Symposium => "Open" Discussions => Topic started by: DocH on April 04, 2021, 04:17:39 am

Title: TEFL Teacher to Traditional Teacher
Post by: DocH on April 04, 2021, 04:17:39 am
What was/is your experience, for those whom this applies to, when you made the transition from, or attempted, TEFL Teacher to getting license in your home country? 

If you had 3-8 years of experience, more or less, whatever, ...did your experience and living and teaching abroad conflict with the teacher training curriculum back home?  This can have a broad scope but some examples are....methodology, behavior theories, classroom management, possible overreach, values regarding curricula and what students were learning, parents, etc?

There has to be a few licensed teachers here and I'm curious as to what they would say.

Title: Re: TEFL Teacher to Traditional Teacher
Post by: Aristocrat on April 04, 2021, 02:02:12 pm
I'm not a licensed teacher yet, but I'll have my certification in the next few months. I've been studying quite a few things related to English education as a home language, second language and foreign language and can compare it to how English education is approach here.

I'm just going to touch the surface since this is a huge topic and I don't have the time to go too in depth.

Curriculum and Pedagogical Approach

The curriculum I've been studying is the South African IP curriculum, the Curriculum Assessment Policy Statements (CAPS). All things considered, CAPS is a fairly well-balanced curriculum. It aligns with contemporary standards, is structured while giving the teacher sufficient freedom and recommends Lev Vygotsky's strategies and understanding such as the ZPD and "scaffolding". Scaffolding is where you teach a learner new things based on what they already know or have just been taught, so a scaffolding approach to phonics might be to start with mastering vowels, move on to consonants, then CV and then CVC words etc.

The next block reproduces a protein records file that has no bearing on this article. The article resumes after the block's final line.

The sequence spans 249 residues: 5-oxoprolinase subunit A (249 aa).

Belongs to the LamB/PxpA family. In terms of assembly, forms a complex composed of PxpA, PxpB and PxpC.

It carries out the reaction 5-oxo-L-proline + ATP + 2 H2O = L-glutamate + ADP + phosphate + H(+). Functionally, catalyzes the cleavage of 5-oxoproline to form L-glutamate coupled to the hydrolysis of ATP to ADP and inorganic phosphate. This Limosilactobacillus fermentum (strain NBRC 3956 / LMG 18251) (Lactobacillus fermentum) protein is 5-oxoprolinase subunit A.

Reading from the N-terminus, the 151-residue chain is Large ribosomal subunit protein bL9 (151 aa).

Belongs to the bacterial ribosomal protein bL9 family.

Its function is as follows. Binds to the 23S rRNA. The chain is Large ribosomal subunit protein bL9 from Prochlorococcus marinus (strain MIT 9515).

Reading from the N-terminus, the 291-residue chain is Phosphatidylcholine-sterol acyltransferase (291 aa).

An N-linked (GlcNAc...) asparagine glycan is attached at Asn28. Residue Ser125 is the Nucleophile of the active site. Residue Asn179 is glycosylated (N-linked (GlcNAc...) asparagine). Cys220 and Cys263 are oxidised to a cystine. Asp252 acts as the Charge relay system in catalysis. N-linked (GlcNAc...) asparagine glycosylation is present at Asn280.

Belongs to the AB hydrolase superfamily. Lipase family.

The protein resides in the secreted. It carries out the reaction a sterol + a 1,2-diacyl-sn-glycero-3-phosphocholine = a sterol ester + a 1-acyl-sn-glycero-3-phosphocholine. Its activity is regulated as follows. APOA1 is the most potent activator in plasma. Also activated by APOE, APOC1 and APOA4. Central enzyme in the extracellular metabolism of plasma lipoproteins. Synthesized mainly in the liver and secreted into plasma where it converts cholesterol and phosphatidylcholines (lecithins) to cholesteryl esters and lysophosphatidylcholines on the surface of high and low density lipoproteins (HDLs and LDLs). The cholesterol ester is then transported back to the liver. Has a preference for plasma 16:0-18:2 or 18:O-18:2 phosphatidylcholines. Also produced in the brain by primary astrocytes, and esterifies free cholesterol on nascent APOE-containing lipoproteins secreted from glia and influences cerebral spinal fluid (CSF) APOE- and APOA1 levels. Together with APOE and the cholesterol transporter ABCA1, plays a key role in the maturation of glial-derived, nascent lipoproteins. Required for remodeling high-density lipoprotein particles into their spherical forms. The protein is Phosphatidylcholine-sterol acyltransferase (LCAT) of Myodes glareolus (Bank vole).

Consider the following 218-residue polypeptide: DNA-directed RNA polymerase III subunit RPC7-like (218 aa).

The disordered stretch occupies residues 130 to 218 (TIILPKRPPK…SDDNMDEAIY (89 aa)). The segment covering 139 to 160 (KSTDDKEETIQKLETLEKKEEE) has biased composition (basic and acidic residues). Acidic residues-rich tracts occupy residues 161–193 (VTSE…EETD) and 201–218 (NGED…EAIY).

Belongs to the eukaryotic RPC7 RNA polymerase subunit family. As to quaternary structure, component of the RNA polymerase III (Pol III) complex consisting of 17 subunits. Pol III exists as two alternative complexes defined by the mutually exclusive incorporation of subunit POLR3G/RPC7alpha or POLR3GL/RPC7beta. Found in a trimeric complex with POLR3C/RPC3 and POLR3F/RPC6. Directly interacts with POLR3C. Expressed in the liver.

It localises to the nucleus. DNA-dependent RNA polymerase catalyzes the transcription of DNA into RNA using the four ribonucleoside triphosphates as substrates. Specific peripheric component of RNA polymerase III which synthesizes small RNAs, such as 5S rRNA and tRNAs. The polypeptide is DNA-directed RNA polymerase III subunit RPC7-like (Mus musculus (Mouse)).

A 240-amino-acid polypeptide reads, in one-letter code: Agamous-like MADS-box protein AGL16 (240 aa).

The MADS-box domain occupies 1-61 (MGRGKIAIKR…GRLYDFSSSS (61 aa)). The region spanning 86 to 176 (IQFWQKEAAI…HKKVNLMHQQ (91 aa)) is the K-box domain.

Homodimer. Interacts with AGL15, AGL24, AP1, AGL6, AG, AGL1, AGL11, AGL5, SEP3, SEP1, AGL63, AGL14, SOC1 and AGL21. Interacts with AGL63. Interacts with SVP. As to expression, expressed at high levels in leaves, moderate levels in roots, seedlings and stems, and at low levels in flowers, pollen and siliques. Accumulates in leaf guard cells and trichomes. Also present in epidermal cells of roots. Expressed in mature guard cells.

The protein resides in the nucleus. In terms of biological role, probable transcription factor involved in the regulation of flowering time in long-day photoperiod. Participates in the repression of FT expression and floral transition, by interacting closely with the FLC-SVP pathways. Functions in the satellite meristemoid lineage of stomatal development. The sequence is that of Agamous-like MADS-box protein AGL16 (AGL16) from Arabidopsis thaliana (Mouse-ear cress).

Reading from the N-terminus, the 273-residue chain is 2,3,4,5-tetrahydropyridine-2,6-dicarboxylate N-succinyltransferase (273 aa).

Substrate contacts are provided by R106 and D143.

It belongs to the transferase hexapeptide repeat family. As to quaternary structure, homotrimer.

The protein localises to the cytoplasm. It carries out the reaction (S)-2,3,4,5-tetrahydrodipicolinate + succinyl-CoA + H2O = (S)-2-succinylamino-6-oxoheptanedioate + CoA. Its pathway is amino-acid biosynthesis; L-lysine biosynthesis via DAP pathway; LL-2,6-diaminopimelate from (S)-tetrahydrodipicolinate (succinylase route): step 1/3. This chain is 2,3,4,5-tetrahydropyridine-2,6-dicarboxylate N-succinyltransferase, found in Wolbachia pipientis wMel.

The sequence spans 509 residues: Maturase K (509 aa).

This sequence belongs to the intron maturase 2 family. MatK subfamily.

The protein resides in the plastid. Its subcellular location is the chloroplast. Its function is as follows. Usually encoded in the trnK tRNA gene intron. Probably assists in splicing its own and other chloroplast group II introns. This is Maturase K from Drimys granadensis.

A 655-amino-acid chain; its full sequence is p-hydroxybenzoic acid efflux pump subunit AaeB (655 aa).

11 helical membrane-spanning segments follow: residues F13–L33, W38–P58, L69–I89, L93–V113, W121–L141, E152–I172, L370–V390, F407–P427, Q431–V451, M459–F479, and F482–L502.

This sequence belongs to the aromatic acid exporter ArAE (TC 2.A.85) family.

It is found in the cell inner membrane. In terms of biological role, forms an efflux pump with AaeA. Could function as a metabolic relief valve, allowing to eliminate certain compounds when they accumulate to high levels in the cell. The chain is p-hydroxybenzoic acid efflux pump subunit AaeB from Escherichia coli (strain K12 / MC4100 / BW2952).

CAPS also a very structured schedule based around 2-4 week cycles, which note when to use formal, informal and remedial assessments.

Regarding teaching English as a HL, FAL or FL, it is strongly recommended to utilise the 'Communicative Approach' (the contemporary and pragmatic approach to teaching English, widely regarded as the most effective).

The Communicative Approach would take a full 3000 word essay to properly explain, but basically, it's the idea of getting students to practice, master and use "real-world" English. Emphasise is focused on getting the learner to communicate their thoughts, even if that involves incorrect grammar, verbiage etc. (fluency before accuracy). A huge emphasis is placed on learner-learner interaction, with the teacher mainly facilitating the process and assessing wether the student has progressed in the particular competence. 

Korean English Curriculum and pedagogical approach